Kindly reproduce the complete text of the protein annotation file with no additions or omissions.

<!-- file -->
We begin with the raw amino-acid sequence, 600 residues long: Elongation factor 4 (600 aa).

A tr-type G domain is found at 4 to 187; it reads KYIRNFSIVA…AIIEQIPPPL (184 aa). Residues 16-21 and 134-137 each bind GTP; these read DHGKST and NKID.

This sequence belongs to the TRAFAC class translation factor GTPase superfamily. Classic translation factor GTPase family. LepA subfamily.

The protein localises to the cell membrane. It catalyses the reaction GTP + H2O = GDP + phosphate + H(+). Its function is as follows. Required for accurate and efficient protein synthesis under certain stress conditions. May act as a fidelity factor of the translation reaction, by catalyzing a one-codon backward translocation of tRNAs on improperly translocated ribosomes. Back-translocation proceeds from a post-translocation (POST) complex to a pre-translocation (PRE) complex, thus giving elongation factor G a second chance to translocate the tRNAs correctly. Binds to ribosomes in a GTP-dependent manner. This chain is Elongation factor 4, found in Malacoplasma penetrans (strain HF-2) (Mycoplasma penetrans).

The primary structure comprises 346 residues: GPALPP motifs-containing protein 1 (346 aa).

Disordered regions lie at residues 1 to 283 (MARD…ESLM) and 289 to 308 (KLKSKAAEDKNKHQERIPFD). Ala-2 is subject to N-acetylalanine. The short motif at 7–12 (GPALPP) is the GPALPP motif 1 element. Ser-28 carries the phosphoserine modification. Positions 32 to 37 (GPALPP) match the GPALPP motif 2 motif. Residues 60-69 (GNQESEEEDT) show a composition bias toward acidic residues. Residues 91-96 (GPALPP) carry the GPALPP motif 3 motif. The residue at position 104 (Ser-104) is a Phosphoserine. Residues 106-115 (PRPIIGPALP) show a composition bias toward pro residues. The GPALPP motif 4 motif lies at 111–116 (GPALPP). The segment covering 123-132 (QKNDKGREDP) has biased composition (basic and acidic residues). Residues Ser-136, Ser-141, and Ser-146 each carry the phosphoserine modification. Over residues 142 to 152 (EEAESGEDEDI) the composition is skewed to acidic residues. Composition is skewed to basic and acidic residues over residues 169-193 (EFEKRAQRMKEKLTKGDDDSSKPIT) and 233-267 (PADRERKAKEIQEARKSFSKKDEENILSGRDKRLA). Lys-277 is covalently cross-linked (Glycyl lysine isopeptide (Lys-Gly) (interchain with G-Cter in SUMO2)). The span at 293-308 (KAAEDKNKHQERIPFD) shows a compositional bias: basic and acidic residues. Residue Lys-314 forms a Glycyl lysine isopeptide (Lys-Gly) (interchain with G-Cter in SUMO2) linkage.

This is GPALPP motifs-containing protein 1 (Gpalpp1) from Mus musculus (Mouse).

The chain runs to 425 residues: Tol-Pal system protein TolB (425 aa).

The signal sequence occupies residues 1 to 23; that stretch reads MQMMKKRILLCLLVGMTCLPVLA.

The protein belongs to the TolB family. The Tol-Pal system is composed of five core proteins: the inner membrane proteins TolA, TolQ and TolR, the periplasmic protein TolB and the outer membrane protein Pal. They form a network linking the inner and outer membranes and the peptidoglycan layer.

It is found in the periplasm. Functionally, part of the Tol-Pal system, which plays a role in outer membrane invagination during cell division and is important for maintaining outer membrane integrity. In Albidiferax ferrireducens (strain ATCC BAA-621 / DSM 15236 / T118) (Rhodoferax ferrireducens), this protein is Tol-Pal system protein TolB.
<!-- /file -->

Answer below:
We begin with the raw amino-acid sequence, 600 residues long: Elongation factor 4 (600 aa).

A tr-type G domain is found at 4 to 187; it reads KYIRNFSIVA…AIIEQIPPPL (184 aa). Residues 16-21 and 134-137 each bind GTP; these read DHGKST and NKID.

This sequence belongs to the TRAFAC class translation factor GTPase superfamily. Classic translation factor GTPase family. LepA subfamily.

The protein localises to the cell membrane. It catalyses the reaction GTP + H2O = GDP + phosphate + H(+). Its function is as follows. Required for accurate and efficient protein synthesis under certain stress conditions. May act as a fidelity factor of the translation reaction, by catalyzing a one-codon backward translocation of tRNAs on improperly translocated ribosomes. Back-translocation proceeds from a post-translocation (POST) complex to a pre-translocation (PRE) complex, thus giving elongation factor G a second chance to translocate the tRNAs correctly. Binds to ribosomes in a GTP-dependent manner. This chain is Elongation factor 4, found in Malacoplasma penetrans (strain HF-2) (Mycoplasma penetrans).

The primary structure comprises 346 residues: GPALPP motifs-containing protein 1 (346 aa).

Disordered regions lie at residues 1 to 283 (MARD…ESLM) and 289 to 308 (KLKSKAAEDKNKHQERIPFD). Ala-2 is subject to N-acetylalanine. The short motif at 7–12 (GPALPP) is the GPALPP motif 1 element. Ser-28 carries the phosphoserine modification. Positions 32 to 37 (GPALPP) match the GPALPP motif 2 motif. Residues 60-69 (GNQESEEEDT) show a composition bias toward acidic residues. Residues 91-96 (GPALPP) carry the GPALPP motif 3 motif. The residue at position 104 (Ser-104) is a Phosphoserine. Residues 106-115 (PRPIIGPALP) show a composition bias toward pro residues. The GPALPP motif 4 motif lies at 111–116 (GPALPP). The segment covering 123-132 (QKNDKGREDP) has biased composition (basic and acidic residues). Residues Ser-136, Ser-141, and Ser-146 each carry the phosphoserine modification. Over residues 142 to 152 (EEAESGEDEDI) the composition is skewed to acidic residues. Composition is skewed to basic and acidic residues over residues 169-193 (EFEKRAQRMKEKLTKGDDDSSKPIT) and 233-267 (PADRERKAKEIQEARKSFSKKDEENILSGRDKRLA). Lys-277 is covalently cross-linked (Glycyl lysine isopeptide (Lys-Gly) (interchain with G-Cter in SUMO2)). The span at 293-308 (KAAEDKNKHQERIPFD) shows a compositional bias: basic and acidic residues. Residue Lys-314 forms a Glycyl lysine isopeptide (Lys-Gly) (interchain with G-Cter in SUMO2) linkage.

This is GPALPP motifs-containing protein 1 (Gpalpp1) from Mus musculus (Mouse).

The chain runs to 425 residues: Tol-Pal system protein TolB (425 aa).

The signal sequence occupies residues 1 to 23; that stretch reads MQMMKKRILLCLLVGMTCLPVLA.

The protein belongs to the TolB family. The Tol-Pal system is composed of five core proteins: the inner membrane proteins TolA, TolQ and TolR, the periplasmic protein TolB and the outer membrane protein Pal. They form a network linking the inner and outer membranes and the peptidoglycan layer.

It is found in the periplasm. Functionally, part of the Tol-Pal system, which plays a role in outer membrane invagination during cell division and is important for maintaining outer membrane integrity. In Albidiferax ferrireducens (strain ATCC BAA-621 / DSM 15236 / T118) (Rhodoferax ferrireducens), this protein is Tol-Pal system protein TolB.